There`s a website, You can check out. There`s a lot of information about that. And again, I think it`s called "Facing Love Addiction." Overcoming Love Addiction? "Facing Love Addiction." Pretty sure.

So, I`m going to keep taking your calls and your questions after the break. And that number is 855-DrDrew5. Anything you guys want to talk about, you can talk about it here. So, stay with us.


PINSKY: Back now to your questions and calls. First up, Debbie in New York -- Debbie.

DEBBIE, NEW YORK: Hi, Dr. Drew. Love, love your show.

PINSKY: Thank you, Debbie.

DEBBIE: Thanks for taking my call.

PINSKY: My pleasure.

DEBBIE: I`d like to ask you. I don`t know if it`s kind of a weird question, but how is narcissistic personality disorder diagnosed? Is there different ways that it can be diagnosed?

PINSKY: Yes, there are. Some of it is based on a psychiatrist or psychologist just talking to and assessing that person. They sort of in their head have diagnostic criteria that they`re going through and sort of, you know, checking off in their own mind. But there can actually be formal testing called neuropsychological testing or psychological testing where they can sort of really assess this.

And I actually wrote a book on this called "The Mirror Effect" if people want to read about narcissistic personality disorder. Debbie, is someone in your life have this problem?

DEBBIE: I`m not going to say.

PINSKY: You don`t have to. Somebody with this is affecting you?

DEBBIE: Kind of, but the thing is, the person wasn`t told -- I`m just going to say the person wasn`t told of the diagnosis.

PINSKY: You`re assuming.

DEBBIE: And the person -- that was told to me. And the person went ahead and gave their personal information in their medical records to other people.


DEBBIE: Based on a certain problem.


DEBBIE: And they never knew about the diagnosis and they feel that there probably are legal consequences to it. That`s part of my second question.

PINSKY: All right. That sounds a little more complex than I have time to get into, but let me do explain to people what this narcissistic disorder is. I`ve got -- how much time I got? About a minute or so? So, this is -- it`s a terribly common phenomenon today.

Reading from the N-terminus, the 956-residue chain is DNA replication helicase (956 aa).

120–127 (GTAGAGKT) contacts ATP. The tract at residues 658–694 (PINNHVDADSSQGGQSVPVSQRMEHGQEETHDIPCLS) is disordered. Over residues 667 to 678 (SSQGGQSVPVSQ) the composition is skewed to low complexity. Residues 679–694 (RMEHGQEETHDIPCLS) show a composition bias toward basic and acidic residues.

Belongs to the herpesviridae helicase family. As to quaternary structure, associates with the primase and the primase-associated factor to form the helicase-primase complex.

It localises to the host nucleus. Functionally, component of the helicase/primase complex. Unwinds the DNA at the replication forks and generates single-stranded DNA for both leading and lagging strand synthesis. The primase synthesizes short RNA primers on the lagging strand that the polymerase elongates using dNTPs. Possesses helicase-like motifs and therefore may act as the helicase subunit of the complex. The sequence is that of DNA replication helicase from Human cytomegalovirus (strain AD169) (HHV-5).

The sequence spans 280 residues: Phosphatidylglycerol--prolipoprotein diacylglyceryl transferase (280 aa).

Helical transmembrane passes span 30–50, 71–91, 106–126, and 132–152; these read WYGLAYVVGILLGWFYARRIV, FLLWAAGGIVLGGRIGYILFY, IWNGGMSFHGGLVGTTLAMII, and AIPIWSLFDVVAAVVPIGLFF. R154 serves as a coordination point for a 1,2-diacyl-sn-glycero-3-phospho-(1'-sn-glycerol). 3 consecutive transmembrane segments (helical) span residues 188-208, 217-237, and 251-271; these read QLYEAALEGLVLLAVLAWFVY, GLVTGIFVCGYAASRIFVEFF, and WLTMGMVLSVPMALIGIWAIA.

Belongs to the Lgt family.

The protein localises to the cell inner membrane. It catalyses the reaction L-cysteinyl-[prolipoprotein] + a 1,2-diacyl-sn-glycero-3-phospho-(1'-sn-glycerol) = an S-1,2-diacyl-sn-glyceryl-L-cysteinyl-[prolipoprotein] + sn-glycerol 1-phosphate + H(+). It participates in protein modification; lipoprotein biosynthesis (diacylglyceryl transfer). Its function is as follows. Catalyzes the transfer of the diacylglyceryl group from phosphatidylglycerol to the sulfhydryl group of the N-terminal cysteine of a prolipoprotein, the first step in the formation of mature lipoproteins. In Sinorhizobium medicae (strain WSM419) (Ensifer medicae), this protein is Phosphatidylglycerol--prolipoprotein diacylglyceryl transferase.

Back in the 1850s, when this first was sort of categorized, there was debate about whether true (ph) narcissistic personality disorder even existed. Today, they`re called cluster "B" disorders, although, that`s all going to be changed, but narcissistic, borderline, anti-social, these disorders all have sort of a narcissistic core to them and they are terribly common and they are the result of trauma in childhood.

And we live in a time now where because of all this trauma and disconnect and lack of adequate nurturing in childhood, people grow up disconnected from their feelings and feelings sort of don`t matter.

I mean, all the stuff you see on television and all the sort of psychobabble it out there, it`s like you just need to fix that, because your feelings don`t matter, because that person`s feelings doesn`t matter.

The fact is, feelings do matter and they are really what we connect to to give us our, really, our most authentic self. And a narcissist doesn`t acknowledge their own feelings. They don`t acknowledge your feelings. So, they "A," in their core feel rather empty and they feel often very much less than, but they seem puffed up because they have to keep that inner core protected.

And, they don`t empathize with feelings very well so it can be very unpleasant to be around these people. So, thank you for that call. There`s a lot more to that story I`m sure as there often is. Many, many people today are affected by narcissism.

A reminder now, HLN`s "Morning Express" will be live from Joplin, Missouri. That`s right. Tomorrow, one year after a tornado claimed 160 lives and destroyed much of that town. And, Robin Meade will have a surprise announcement about a new HLN show that`s debuting in June. Check that out.

And also on our show tomorrow, this is, wow, an alleged pedophile caught on tape trying to lure children away from their parents in a store. Call us -- call us now. We`ll start taking calls on this, by the way, at 855-DrDrew5, the questions and comments. But the really kind of wild thing about this story is we`re going to be talking to people that are claiming that we overprotect our kids.

That, you know, that I think we have a guest coming in here tomorrow who sort of takes kids and puts them out in the park and lets them run free saying we`re all too uptight. Believe me, there are pedophiles like this guy out there, and I see way to much stuff for me to settle down about that particular issue.

So, again, thank you for your calls tonight. Call in right now, 855- DrDrew5 for tomorrow`s show. We`ll see you then.